#include <liblogging/stdlog.h> const char* stdlog_version(void); int stdlog_init(int options); void stdlog_deinit(); stdlog_channel_t stdlog_open(const char *ident, const int options, const int facility, const char *channelspec); int stdlog_log(stdlog_channel_t channel, const int severity, const char *fmt, ...); int stdlog_log_b(stdlog_channel_t channel, const int severity, char *buf, const size_t lenbuf, const char *fmt, ...); int stdlog_vlog(stdlog_channel_t channel, const int severity, const char *fmt, va_list ap); int stdlog_vlog_b(stdlog_channel_t channel, const int severity, char *buf, const size_t lenbuf, const char *fmt, va_list ap); void stdlog_close(stdlog_channel_t channel); size_t stdlog_get_msgbuf_size(void); const char *stdlog_get_dflt_chanspec(void);
stdlog_version() returns the version string for the library currently being used (e.g. "1.0.2"). It may be called at any time. If a specific (minimal) version of the library is required, it is suggested to do runtime checks via stdlog_version() before stdlog_init() is called.
stdlog_init() is used to initialize the logging system. It must only be called once during the lifetime of a process. If no special options are desired, stdlog_init() is optional. If it is not called, the first call to any of the other calls will initiate it. This feature is primarily for backward compatibility with how the legacy syslog(3) API worked. It does not play well with multi-threaded applications. With them, call stdlog_init() explicitly from the startup thread. The parameter options contains one or more of the library options specified in their own section below.
stdlog_deinit(void) is used to clean up resources including closing file handles at library exit. No library calls are permitted after it has been called. It's usage is optional if no cleanup is required (this will leave resource leaks which will be reported by tools like valgrind).
stdlog_open() is used to open a log channel which can be used in consecutive calls to stdlog_log(). The string given to ident is used to identify the message source. It's handling is depending on the output driver. For example, the file: and syslog: drivers prepend it to the message, while the journal: driver ignores it (as the journal automatically identifies messages based on the application who submits them. In general, you can think of it as being equivalent to the ident specified in the traditional openlog(3) call. The value given in options controls handling of the channel. It can be used to override options set during stdlog_init(). Note that for signal-safeness you need to specify STDLOG_SIGSAFE. The facility field contains a facility similar to the traditional syslog facility. Again, it is driver-dependent on how this field is actually used. The channelspec filed is a channel specification string, which allows to control the destination of this channel. To use the default output channel specification, provide NULL to channelspec. Doing so is highly suggested if there is no pressing need to do otherwise.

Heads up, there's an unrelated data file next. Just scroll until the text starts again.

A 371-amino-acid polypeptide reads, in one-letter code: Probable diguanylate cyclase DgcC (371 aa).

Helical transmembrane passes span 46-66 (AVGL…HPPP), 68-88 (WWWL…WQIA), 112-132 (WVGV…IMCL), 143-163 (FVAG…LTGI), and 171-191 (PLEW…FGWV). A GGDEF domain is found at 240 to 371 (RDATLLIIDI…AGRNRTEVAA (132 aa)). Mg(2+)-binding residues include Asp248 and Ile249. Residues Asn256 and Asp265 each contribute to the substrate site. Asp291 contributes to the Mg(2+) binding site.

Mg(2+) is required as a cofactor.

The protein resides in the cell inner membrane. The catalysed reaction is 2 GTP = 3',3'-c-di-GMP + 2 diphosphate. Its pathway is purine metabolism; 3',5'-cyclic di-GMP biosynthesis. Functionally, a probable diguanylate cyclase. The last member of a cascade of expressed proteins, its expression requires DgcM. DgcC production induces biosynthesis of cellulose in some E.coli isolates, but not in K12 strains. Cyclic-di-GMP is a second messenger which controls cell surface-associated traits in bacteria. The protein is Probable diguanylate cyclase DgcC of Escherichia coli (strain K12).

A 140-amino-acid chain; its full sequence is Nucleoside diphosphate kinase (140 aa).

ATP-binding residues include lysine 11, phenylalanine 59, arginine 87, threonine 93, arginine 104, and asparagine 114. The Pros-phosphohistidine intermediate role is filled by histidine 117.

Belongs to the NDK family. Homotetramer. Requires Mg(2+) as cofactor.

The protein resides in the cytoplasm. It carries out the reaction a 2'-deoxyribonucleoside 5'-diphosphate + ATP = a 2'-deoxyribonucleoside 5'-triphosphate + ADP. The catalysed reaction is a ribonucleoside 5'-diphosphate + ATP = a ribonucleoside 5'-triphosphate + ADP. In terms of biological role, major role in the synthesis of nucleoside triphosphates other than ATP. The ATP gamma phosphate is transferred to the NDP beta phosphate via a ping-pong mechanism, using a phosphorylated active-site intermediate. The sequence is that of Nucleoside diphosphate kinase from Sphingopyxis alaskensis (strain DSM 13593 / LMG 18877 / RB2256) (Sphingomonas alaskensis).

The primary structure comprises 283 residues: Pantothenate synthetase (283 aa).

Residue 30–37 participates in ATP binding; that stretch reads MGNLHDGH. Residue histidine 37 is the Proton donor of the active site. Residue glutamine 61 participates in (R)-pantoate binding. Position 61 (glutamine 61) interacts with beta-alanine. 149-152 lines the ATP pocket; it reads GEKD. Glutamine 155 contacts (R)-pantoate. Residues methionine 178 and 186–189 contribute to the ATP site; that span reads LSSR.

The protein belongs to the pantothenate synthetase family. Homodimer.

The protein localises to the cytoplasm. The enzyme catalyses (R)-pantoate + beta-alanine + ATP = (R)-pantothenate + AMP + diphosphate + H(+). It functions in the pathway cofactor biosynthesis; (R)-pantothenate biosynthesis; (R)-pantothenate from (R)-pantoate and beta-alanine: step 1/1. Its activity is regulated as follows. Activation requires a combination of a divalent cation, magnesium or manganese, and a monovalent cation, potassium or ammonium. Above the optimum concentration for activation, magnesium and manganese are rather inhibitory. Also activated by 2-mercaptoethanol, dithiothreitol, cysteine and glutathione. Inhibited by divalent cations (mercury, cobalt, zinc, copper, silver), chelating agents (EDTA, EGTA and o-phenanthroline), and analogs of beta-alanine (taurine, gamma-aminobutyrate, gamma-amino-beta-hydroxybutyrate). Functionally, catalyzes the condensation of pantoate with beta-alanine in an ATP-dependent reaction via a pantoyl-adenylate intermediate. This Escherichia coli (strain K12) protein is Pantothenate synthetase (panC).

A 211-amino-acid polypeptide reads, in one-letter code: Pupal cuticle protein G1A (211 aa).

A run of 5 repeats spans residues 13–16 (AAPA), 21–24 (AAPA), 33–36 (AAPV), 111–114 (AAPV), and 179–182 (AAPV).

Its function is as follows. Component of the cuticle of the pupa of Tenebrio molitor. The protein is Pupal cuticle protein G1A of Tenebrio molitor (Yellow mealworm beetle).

stdlog_close() is used to close the associated channel. The channel specifier must not be used after stdlog_close() has been called. If done so, unpredictable behavior will happen, as the memory it points to has been free'ed.
stdlog_log() is the equivalent to the syslog(3) call. It offers a similar interface, but there are notable differences. The channel parameter is used to specify the log channel to use to. Use NULL to select the default channel. This is sufficient for most applications. The severity field contains a syslog-like severity. The remaining arguments are a format, as in printf(3) and any arguments required by the format. Note that some restrictions apply to the format in signal-safe mode (described below). The stdlog_log() supports log message sizes of slightly less than 4KiB. The exact size depends on the log driver and parameters specified in stdlog_open(). The reason is that the log drivers may need to add headers and trailers to the message text, and this is done inside the same 4KiB buffer that is also used for the actual message text. For example, the "syslog:" driver adds a traditional syslog header, which among others contains the ident string provided by stdlog_open(). If the complete log message does not fit into the buffer, it is silently truncated. The formatting buffer is allocated on the stack.
Note that the 4Kib buffer size is a build time default. As such, distributions may change it. To obtain the size limit that the linked in instance of libloggin-stdlog was build with, use stdlog_get_msgbuf_size(). You may also use the stdlogctl(1) utility to find out the build time settings for the installed version of liblogging-stdlog.